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Hometown Hamburg


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An exploration of the problem of social order in modern German urban history

Through the study of Hamburg handicraft in the late Weimar Republic "Hometown Hamburg" addresses three intertwined problems in modern German history: the role of institutionalized social, political and cultural continuity versus contingency in the course of modern German development; the impact of conflicting notions of social order on the survival of liberal democracy; and the role of corporate politics in the rise of National Socialism. It provides a theoretical and analytical framework for reintroducing the notion of historical continuity in the study of modern German history. The book also supports the recent challenges to the notion of Hamburg as a liberal economic and political bastion, a “London on the Elbe,” in a nation of conservative and authoritarian governmental regimes. Hometown Hamburg demonstrates why “liberal” and “socialist” Hamburg also remained a hotbed of corporate radicalism and underscores the fact that National Socialism was the only political party that presented a coherent vision of a corporate “good society,” thereby making it attractive to hometown voters across the entire social spectrum in Hamburg (and in Germany).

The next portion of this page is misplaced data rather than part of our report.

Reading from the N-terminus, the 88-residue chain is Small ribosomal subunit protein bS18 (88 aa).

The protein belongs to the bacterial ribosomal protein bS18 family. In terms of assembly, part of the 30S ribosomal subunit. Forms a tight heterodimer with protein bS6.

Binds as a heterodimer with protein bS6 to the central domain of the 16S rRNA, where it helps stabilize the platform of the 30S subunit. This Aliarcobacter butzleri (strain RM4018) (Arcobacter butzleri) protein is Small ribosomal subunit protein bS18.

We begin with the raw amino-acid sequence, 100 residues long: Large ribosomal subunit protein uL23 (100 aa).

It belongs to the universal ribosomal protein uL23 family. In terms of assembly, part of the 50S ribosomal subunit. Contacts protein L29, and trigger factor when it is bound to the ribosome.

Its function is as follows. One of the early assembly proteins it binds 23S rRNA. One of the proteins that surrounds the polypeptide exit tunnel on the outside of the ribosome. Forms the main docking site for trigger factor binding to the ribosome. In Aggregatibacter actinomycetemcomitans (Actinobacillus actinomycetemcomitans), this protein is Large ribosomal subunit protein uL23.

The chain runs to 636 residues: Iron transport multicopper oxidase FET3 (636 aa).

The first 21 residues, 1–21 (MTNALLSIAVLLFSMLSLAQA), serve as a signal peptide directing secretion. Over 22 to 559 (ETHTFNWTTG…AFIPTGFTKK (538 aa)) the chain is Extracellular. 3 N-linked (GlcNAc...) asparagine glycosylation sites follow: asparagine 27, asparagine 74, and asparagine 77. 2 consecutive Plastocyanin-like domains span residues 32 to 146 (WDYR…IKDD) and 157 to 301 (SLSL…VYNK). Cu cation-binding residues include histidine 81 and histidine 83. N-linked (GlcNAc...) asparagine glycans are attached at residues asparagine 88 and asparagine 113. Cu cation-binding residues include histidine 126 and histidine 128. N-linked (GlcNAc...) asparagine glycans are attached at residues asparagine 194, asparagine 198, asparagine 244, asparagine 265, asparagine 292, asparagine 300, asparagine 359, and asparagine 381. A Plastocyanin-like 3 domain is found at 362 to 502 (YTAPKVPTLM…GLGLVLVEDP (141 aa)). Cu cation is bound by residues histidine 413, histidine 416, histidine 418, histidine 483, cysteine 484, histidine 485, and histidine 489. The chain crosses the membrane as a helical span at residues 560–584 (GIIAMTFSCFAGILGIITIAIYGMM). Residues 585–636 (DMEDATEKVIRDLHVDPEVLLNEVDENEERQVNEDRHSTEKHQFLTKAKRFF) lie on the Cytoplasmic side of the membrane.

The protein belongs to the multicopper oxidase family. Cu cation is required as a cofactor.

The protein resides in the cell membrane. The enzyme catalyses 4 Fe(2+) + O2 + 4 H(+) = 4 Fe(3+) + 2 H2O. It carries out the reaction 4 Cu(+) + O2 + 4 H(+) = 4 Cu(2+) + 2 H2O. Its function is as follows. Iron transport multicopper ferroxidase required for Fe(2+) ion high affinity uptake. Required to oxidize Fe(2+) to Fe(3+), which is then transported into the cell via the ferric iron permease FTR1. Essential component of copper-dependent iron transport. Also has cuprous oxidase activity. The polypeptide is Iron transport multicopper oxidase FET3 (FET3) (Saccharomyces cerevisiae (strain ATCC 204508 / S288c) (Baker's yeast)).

Introduction: Continuity in History; 1. The Peculiarity of German History: Handwerk versus Handicraft; 2. Hamburg: A German Home Town?; 3. In Search of Hamburg Handwerk: Figures and Forms; 4. The Handicraft Occupational Estate in the Crisis of the Weimar Republic; 5. A Constitution without Decision; 6. From the Politics of Barter to a Volksgemeinschaft; Conclusion: Continuity in History Revisited; Bibliography; Index.



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Published 22 March 2019
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EAN13 9781783089338
Language English

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